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originally, I just wanted to get a 08+ Volkswagen TDI
I've got an '03 Passat and an '04 BMW. Get the BMW over the VW. They both require about the same amount of maintenance, but the BMW is far more mechanic friendly. The first instruction for almost any task on the VW is "Remove front bumper." They even sell "slides" that you can install that let you slide the bumper out enough to get to the engine without actually taking the bumper off and setting it aside.
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Old 03-04-2013, 03:08 PM   #28
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OP, E46 is good or bad for college student's first car is no absolute good answer, everyone has different ideas, preference and experience due to ages, financial situations and circumstances, so you just have to think carefully yourself before making final decision.

For me, I wouldn't and I hadn't bought any Eropean car as the first car for my kids, instead, I bought them good used Janpanease cars to be used during their 4 yrs. college term so now you know what my preference and advise to you would be.
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Old 03-04-2013, 03:44 PM   #29
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not a good first car. at your age you want to save money, if you're not taking home 40K+/yr I would get an econobox.
Agreed with this. I would not recommend a kid just starting get one of these unless training to be an auto mechanic.
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Old 03-04-2013, 03:49 PM   #30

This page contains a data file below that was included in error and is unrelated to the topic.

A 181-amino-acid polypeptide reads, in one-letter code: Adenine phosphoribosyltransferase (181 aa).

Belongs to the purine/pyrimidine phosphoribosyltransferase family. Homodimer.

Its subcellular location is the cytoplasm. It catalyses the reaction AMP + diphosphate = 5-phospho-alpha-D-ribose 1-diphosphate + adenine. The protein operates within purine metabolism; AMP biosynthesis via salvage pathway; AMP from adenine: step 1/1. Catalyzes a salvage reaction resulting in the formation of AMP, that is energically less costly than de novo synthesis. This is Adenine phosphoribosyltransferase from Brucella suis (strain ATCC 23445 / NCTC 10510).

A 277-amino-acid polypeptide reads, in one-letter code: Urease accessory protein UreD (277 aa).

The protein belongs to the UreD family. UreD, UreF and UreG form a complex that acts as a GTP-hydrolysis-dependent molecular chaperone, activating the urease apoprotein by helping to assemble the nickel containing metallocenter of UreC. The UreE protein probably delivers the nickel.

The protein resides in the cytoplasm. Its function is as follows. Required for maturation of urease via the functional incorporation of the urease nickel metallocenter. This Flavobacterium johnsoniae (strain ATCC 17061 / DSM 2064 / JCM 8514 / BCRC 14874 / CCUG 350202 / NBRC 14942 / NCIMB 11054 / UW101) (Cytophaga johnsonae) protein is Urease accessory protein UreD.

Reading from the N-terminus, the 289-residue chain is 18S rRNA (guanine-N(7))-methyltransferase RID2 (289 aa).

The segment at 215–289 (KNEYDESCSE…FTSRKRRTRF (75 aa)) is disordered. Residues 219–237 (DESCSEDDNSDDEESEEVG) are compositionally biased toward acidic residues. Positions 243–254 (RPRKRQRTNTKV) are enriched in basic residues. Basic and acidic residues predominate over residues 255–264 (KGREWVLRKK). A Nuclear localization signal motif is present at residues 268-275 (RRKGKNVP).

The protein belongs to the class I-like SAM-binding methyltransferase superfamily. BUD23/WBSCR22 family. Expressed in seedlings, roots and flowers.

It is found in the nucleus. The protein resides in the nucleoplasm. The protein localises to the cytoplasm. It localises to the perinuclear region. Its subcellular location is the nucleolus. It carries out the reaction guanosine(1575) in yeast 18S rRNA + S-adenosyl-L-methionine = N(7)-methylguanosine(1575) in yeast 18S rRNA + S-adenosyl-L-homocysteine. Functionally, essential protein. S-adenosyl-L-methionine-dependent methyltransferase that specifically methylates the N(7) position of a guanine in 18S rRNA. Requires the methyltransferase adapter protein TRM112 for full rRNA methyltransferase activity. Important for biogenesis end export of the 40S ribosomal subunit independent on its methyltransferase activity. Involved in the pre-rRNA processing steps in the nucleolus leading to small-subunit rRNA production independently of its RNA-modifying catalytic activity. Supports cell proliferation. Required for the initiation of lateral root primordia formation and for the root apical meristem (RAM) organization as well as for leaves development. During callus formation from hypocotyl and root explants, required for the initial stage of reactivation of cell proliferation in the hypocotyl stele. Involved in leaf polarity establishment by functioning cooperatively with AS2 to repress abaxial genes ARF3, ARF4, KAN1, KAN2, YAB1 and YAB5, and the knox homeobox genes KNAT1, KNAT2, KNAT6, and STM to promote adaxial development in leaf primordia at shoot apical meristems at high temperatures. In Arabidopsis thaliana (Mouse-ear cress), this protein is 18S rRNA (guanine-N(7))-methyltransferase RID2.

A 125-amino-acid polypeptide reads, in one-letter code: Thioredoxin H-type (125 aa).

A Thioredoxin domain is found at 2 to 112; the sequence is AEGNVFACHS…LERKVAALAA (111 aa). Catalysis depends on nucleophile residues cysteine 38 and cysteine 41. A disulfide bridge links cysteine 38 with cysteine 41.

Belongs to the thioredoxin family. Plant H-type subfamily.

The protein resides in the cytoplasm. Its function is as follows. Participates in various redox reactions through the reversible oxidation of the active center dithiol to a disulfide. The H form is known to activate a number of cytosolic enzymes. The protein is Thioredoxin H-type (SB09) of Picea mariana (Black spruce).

Alex323Ci
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Sorry NO. The E46 is not a good used car to buy if you are a car novice or don't have much extra in money or time to devote plenty to.
I love the E46 but if a friend told me he wanted a car for his kid to go away to college and just put gas and oil in. The E46 would be far down the end of that list.
Put it this way, if there was a test or "Carmagedon" and people couldn't work on their car and had to drive til it died(with unlimited gas/oil/water)...E46s drivers would be some of the earliest on foot.
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Old 03-04-2013, 03:52 PM   #31
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Sorry NO. The E46 is not a good used car to buy if you are a car novice or don't have much extra in money or time to devote plenty to.
I love the E46 but if a friend told me he wanted a car for his kid to go away to college and just put gas and oil in. The E46 would be far down the end of that list.
Put it this way, if there was a test or "Carmagedon" and people couldn't work on their car and had to drive til it died(with unlimited gas/oil/water)...E46s drivers would be some of the earliest on foot.